the role of art in new york's renaissance -- 11/07/16
Today's selection -- from Artistic Citizenship Ed by David J. Elliott, Marissa Silverman, Wayne D. Bowman. At the very nadir of New York's financial crisis in the 1970s, artists arose as a powerful catalyst to the city's renaissance. Institutions that were founded during that period, often in dangerous and dilapidated areas, include El Museo del Barrio (1969), the Bronx Museum of Art (1971), PS 1 (art installations, 1971), PS 122 (performance space, 1980), the Queens Museum (1972), the Museum of the Moving Image (building set aside for this use in 1982), the Joyce Theater (1982), the Caribbean Cultural Center (1976), the New Museum (1977), and the Harlem School of the Arts (1965). The story is retold here by the renowned scholar and administrator Dr. Mary Schmidt Campbell, at the time the new executive director of the Studio Museum of Harlem, then Commissioner of the New York City Department of Cultural Affairs and dean of the Tisch School of the Arts at NYU, and currently the president of Spelman College. Campbell argues that the success of these institutions in this renaissance came from their unyielding focus on excellence in the art itself:
"On October 29, 1975, a now iconic New York Daily News headline read: 'Ford to City: Drop Dead.' New York City was on the verge of bankruptcy, and President Gerald Ford had announced that a federal bailout was out of the question. Mired in debt, indulging in questionable financial practices, and spending more money than it collected in tax revenues, the city was on the verge of collapse. New York, of course, did not collapse; instead, contrary to the expectations of any number of seasoned observers, the city turned itself around. Relying on a rare combination of civic activism and public leadership, the Big Apple not only halted its downward spiral of insolvency but also underwent a reimagining. A rebuilt physical environment, and a reconfigured social, civic, and cultural landscape, over time, was manifest in the slow transformation of once-blighted neighborhoods in all five boroughs.
"A key factor over the past 40 years in the renaissance of some of New York's most ravaged neighborhoods was the role played by the city's individual artists and arts organizations. Ironically, in the 1960s and 1970s, as manufacturing exited, as the middle class fled to the suburbs, and as the city became a warehouse of abandoned real estate, with its bridges and tunnels sagging, its subway system broken, crime on the rise, and a drug epidemic raging, a surprising number of artists and arts organizations chose as home exactly those neighborhoods hardest hit by the financial crisis. And, as this chapter will argue, they formed the bedrock foundation for the cultural, social, and civic rebirth in the 21st century of neighborhoods as varied as the South Bronx, Flushing Meadows Park, Astoria, Long Island City, Chelsea, the East Village, Harlem, SoHo, Tribeca, Fort Green, Down Under the Manhattan Bridge Overpass (DUMBO), and Williamsburg. ... Artists and institutions together became significant players in the city's physical reconstruction and in the rebuilding of neighborhoods that, in the popular imagination at least, were irredeemable.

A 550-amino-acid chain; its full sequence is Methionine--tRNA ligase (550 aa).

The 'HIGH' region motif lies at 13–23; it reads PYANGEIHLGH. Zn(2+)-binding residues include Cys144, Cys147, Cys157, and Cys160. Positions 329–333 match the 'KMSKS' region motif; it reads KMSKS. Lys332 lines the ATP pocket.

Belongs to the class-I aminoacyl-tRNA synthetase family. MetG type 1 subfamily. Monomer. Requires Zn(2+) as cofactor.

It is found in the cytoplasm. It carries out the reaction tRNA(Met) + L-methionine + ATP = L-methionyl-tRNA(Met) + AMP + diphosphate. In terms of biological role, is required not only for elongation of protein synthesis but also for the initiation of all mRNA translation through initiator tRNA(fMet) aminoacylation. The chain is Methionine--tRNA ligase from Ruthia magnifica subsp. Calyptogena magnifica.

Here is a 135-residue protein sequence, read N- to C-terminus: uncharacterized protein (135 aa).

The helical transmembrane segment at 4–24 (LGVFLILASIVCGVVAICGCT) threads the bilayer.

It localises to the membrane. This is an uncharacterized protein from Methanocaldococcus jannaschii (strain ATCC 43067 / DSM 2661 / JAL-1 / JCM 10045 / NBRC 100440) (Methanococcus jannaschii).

"To understand how utterly irredeemable New York City appeared in the popular imagination, one need only turn to the journalism, paintings, films, and novels from the era. Auletta (1980) describes many dimensions of the city's fiscal crisis, one of which was the scale of abandoned real estate. Auletta calculated that in 1979 alone, as a result of abandonment, the city would have been forced to take over 50,000 to 60,000 buildings, housing over a half-million citizens. That number did not take into account the abandoned, boarded-up, vacant properties that were multiplying at a frightening rate. ...
"Despite the city's gloomy image, and despite the prevalence of abandonment and neglect in New York, the artists and citizens who led the institutions listed here -- along with many other arts organizations -- were the epitome of civic commitment and care. Remarkably, they launched survival strategies at a time when city government was impoverished and the institutions themselves were as hand to mouth as the communities they served. ...
"The long-term success of the institutions [involved] is the result, first and foremost, of the care and tending of an art form's intrinsic value. The mastery of a given discipline, meticulous presentation/production values, and maintenance of professional standards are evident in all of the institutions that succeeded and persisted. Preserving and nurturing intrinsic value and partnering the intrinsic with the instrumental are legacies of this era. Sited in depleted communities, the insurgent institutions that survived both brought and built on traditions of excellence."
|Oxford University Press
|Artistic Citizenship: Artistry, Social Responsibility, and Ethical Praxis
|Ed by David J. Elliott, Marissa Silverman, Wayne D. Bowman
|Copyright Oxford University Press 2016